Community turns out for business mixerPublished 9:13am Friday, September 20, 2013
It was clear from the turnout Thursday evening at Ironton aLive’s first business mixer that plenty of people still care about the future of the city.
From city and county elected officials and civic leaders to owners of both new and long-time businesses, everyone in attendance had Ironton in mind.
The purpose of the after-hours mixer, held at the Ro-Na Theater, was for Ironton aLive, a non-profit organization dedicated to promoting the city’s economy, to introduce its board members to the business community and collect feedback on what direction the city should be headed.
“There is a huge interest in making Ironton a better place to live and work,” Jon Ferguson, the organization’s executive director, said.
Since its inception in February 2012, Ironton aLive has worked with other civic groups and organizations to promote their events and get the community interested in what’s going on in Ironton.
This spring, the organization made a push with promoting the Ironton Farmers Market, Friend of Ironton’s Rally on the River and fireworks display, Triple Crown Beverage’s Clydesdales event, and the St. Mary’s Summer Concert Series in downtown.
Susan Brown, board member of the Ironton Council for the Arts, said she and other members of the group came to the mixer to show their support in promoting Ironton.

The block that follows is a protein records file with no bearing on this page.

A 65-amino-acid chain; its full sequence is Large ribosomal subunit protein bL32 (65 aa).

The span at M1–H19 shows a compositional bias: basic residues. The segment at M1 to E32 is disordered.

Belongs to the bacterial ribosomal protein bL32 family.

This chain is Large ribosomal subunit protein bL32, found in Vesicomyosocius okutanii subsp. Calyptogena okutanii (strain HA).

“We want to promote Ironton as well,” Brown said. “If there is anything we can do, we would be more than happy to help. And I am proud of what Ironton has been able to accomplish.”
Rick Jansen, president of FOI, said Ironton aLive bringing together an entire business community was “priceless.”
“It’s a great partnership for us and other local businesses,” Jansen said of Ironton aLive’s efforts. “It’s another part of the puzzle to get the town working.”
Jansen also said Ironton aLive is a key component of communication between all the different civic groups and businesses.
In fact, many of the board members are also members of other civic organizations. Others are a part of the county’s economic organizations while some are local business owners.
Ironton Mayor Rich Blankenship represents the city on Ironton aLive’s board. He said in its short existence, Ironton aLive has already been an asset to the city.
“Is the glass half full, or it is half empty?” Blankenship said. “I want to be optimistic. I hope that spreads. And I truly believe it has. I think Ironton has a lot of good things in store.”
Jane Griffith, an Ironton aLive board member and a FOI board member, said she is keeping a positive outlook as well. Griffith said she hopes to see downtown prosper with retail shops, like it used to have.
“I think if we keep working hard enough, we can do that,” Griffith said. “Everyone has to work together.”